Not only was the diversity of the facilitators troubling but also the stacking of the deck in certain cases.  For instance the Public Safety group was facilitated by Andrea Cabral (MA Secretary of Public Safety and former Suffolk Sheriff), Robert Dunford (former BPD Superintendent) and Christine Cole (Harvard Kennedy School).  So here you have a group on Public Safety with 2 people from law enforcement and an academic from across the bridge.  Since this is a Boston Town Hall I had hoped that they could find someone from a Boston Institution like Northeastern, Boston University, U-Mass Boston or dare I say Roxbury Community College.  More worrisome for me was that there were no “regular” people, activists, ACLU, community members, who often are at the forefront advocating around public safety issues. We cannot have a real conversation about public safety when the facilitation team is in the system and has an obvious bias.  The Walsh administration should seriously consider a more grass roots approach to bring in the everyday hard-working and far too often unemployed citizens to have a real exchange of ideas and concerns.

I hope that as this transition winds down and we usher in the new Mayor of Boston that we can all learn from this process that diversity and inclusion are key to the future of this city.

About The Author

Jamarhl Crawford is the Publisher / Editor of the Blackstonian. @jamarhlakauno on twitter.

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3 Comments

  1. Kay Bourne

    There you have it and well put too.Since I don’t live in Boston, but on the very edge of Boston, I guess my opinion counts little if at all, however, I would take a look at two funding sources that need a closer examination. The the first is the General Fund. When the Lottery first started up, I recall Melnea Cass say while she personally didn’t hold with gambling she recognized that her people, that is black people, would be heavy players. And that being so, she felt the dollars earned by the city (General Fund)should go back to Roxbury, Dorchester, and Mattapan accordingly.As far as I can determine, the spending out of the General Fund is not publicized. Second.The Brown Fund offers money for artists’s public projects. Very little has gone to artists of color. I have in the past dealt with who-ever was running that fund for the city and it was like visiting Alice’s Wonderland. At the moment, I am reading in the “Globe” that the Brown Fund has put lots of cash into rehabbing the late Mayor Curley’s mansion on the Jamaica Way and the article fostered the notion that project should continue. I’m not that fond of the project to begin with although I remember my grandmother thouught the world of Curley. However, where would you park??? It’s no place for a museum at that very dangerous curve where there are been so many car accidents. I am dumbstruck at the dollars already spent that I hadn’t heard about to begin with while so many othet projects that would benefit the lesser served populations of Boston have not been so promoted. So those are the two mysteries from a supporter of the arts and artists I would hope a new, more open Boston might think about: the General Fund and The Brown Fund. Kay Bourne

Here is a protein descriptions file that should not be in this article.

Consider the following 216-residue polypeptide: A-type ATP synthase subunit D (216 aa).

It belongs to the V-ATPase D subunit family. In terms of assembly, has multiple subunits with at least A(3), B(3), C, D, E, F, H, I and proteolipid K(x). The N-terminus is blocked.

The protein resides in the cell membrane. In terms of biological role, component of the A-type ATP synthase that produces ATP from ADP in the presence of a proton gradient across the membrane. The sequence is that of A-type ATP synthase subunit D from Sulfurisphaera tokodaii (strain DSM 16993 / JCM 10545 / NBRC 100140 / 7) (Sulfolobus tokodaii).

2. Joesmith

    Too bad the ministers couldn’t steal enough tithe $$ to buy the election for Connelly, who actual cares about inner city issues…they shoulda enlisted Groover over at A>M>E for that grab..smh….